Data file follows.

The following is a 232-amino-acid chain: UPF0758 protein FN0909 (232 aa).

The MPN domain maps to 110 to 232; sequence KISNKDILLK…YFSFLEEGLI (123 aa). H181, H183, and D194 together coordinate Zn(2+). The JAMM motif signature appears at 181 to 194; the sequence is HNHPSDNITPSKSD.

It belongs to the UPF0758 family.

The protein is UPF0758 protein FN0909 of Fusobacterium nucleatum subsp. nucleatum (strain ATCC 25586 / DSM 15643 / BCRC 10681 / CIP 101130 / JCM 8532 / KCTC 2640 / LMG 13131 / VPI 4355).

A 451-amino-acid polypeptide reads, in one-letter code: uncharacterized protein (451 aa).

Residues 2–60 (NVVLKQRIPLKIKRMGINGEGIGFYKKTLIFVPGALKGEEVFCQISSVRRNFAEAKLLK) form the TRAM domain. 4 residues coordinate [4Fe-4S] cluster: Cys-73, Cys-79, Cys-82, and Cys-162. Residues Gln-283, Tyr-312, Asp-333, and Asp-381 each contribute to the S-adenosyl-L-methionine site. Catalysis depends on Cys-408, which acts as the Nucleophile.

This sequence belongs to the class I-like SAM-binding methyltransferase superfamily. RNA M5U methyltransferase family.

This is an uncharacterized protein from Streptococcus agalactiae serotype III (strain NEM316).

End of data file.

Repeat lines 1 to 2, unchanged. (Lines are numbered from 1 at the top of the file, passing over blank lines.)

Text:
The following is a 232-amino-acid chain: UPF0758 protein FN0909 (232 aa).

The MPN domain maps to 110 to 232; sequence KISNKDILLK…YFSFLEEGLI (123 aa). H181, H183, and D194 together coordinate Zn(2+). The JAMM motif signature appears at 181 to 194; the sequence is HNHPSDNITPSKSD.